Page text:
Holewinski v. Children Hosp. of Pittsburgh, 649 A.2d 712 (Pa. Super. 1994) involved a claim against a private employer for the retaliatory discharge of a whistleblower. Noting that Pennsylvania's whistleblower statute applies only to public employees, the court dismissed the claim as "meritless" because it was "not based on an established public policy exception". Id., 649 A.2d at 715. See also, Perry v. Tioga County, 649 A.2d 186, 189 & n.8 (Pa. Commw. 1994) (noting that there is no general public policy protecting whistleblowers in the private sector).

 Finally, an employee involved in an automobile accident and who was charged with, but never convicted of, possession of controlled substances, was terminated from his job as an equipment operator in Rank v. Township of Annville, 163 Pa. Cmwlth. 492, 641 A.2d 667 (1994). In upholding the dismissal of the suit, the Commonwealth Court distinguished Hunter and rejected the employee's contention that his termination violated the public policy that one is presumed innocent until proven guilty. Id., 163 Pa. Cmwlth. at 496-97, 641 A.2d at 669-70.

 Emerging from this jurisprudence would seem to be the rule that, to uphold an action for wrongful termination in violation of public policy, a court must find a public policy that is "clear and specific". Borse, 963 F.2d at 617. Brosso relies on his common law property interest in the design of the catheter. Specifically, Brosso cites state and federal cases for the proposition that an employee has a common law property right in any subject matter of which he is the inventor, even if he created the invention during the course of his employment. Brosso also finds a public policy in the United States Constitution, particularly Article I, Section 8, Clause 8 *fn9" and the Fifth *fn10" and Fourteenth *fn11" Amendments. We do not believe any of these federal authorities provide the sort of "clear and specific" public policy that would permit Brosso to recover.

 We express no opinion on Brosso's conclusion that he indeed has a common law property interest in the mechanical thrombectomy catheter because it is irrelevant for the purposes of resolving this motion. Even if we accept Brosso's legal conclusion as true, *fn12" however, DVI asked Brosso, on his account of it, to relinquish his ownership in the catheter design; DVI did not ask him to abstain from action "that is required by law" or "to engage in conduct prohibited by law." Clark, 9 F.3d at 328. In short, we have not detected a clear mandate of public policy here that the Pennsylvania Supreme Court would recognize in a wrongful termination suit.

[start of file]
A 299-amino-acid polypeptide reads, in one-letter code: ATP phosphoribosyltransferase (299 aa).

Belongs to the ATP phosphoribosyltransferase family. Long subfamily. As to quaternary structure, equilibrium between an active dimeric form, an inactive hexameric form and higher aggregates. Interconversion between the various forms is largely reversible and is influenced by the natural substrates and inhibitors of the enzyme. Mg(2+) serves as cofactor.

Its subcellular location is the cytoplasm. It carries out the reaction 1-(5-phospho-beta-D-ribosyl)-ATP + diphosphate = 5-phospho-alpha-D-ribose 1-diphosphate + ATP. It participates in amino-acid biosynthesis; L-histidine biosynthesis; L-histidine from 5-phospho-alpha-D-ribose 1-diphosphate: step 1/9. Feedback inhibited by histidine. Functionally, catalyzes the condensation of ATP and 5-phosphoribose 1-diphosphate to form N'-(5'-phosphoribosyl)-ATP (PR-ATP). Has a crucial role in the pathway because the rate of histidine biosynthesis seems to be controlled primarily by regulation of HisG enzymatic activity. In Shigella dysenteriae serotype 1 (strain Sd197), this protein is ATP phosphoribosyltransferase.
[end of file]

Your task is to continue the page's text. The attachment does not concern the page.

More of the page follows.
The federal constitutional provisions that Brosso cites also do not support his claim. By its terms, Article I, Section 8, Clause 8 is a grant of power to Congress, not to any individual inventor. It has long been held that this constitutional provision authorizes Congress to enact the patent laws, but does not confer any rights by itself upon an individual. Graham v. John Deere Co. of Kansas City, 383 U.S. 1, 6, 86 S. Ct. 684, 688, 15 L. Ed. 2d 545 (1966); Scott Paper Co. v. Marcalus Mfg. Co., Inc., 326 U.S. 249, 255, 66 S. Ct. 101, 104, 90 L. Ed. 47, reh'g denied, 326 U.S. 811, 66 S. Ct. 263, 90 L. Ed. 495 (1945). Notably, there is no suggestion here that Brosso ever patented his catheter design.

 Similarly, Brosso's invocation of the Fifth and Fourteenth Amendments is unavailing because the protections of these Amendments are triggered by government action only. See, e.g., Nollan v. Cal. Coastal Comm'n, 483 U.S. 825, 831, 107 S. Ct. 3141, 3145, 97 L. Ed. 2d 677 (1987) (Fifth Amendment); Rendell-Baker v. Kohn, 457 U.S. 830, 838, 102 S. Ct. 2764, 2770, 73 L. Ed. 2d 418 (1982) (Fourteenth Amendment); Lugar v. Edmondson Oil Co., Inc., 457 U.S. 922, 937, 102 S. Ct. 2744, 2754, 73 L. Ed. 2d 482 (1982) (Fourteenth Amendment); Penn Central Transp. Co. v. City of New York, 438 U.S. 104, 123-28, 98 S. Ct. 2646, 2659-61, 57 L. Ed. 2d 631 (Fifth Amendment), reh'g denied, 439 U.S. 883, 99 S. Ct. 226, 58 L. Ed. 2d 198 (1978). There is no dispute that DVI is a private actor. Thus, Brosso cannot rely on any of the constitutional provisions he cites as representing a "clear" mandate of Pennsylvania public policy that the Pennsylvania Supreme Court would recognize.

 Because we find that DVI did not violate a clear mandate of Pennsylvania public policy, Brosso's claim for wrongful discharge in violation of public policy cannot stand. We shall therefore grant DVI's motion to dismiss for failure to state a claim upon which relief may be granted. An appropriate Order follows.

 ORDER

 AND NOW, this 10th day of March, 1995, upon consideration of defendant Devices for Vascular Intervention, Inc.'s motion to dismiss, and the response and reply thereto, and in accordance with the accompanying Memorandum, it is hereby ORDERED that:

 1. The motion is GRANTED; and

 2. Count I of the complaint is DISMISSED.

 BY THE COURT:

 Stewart Dalzell, J.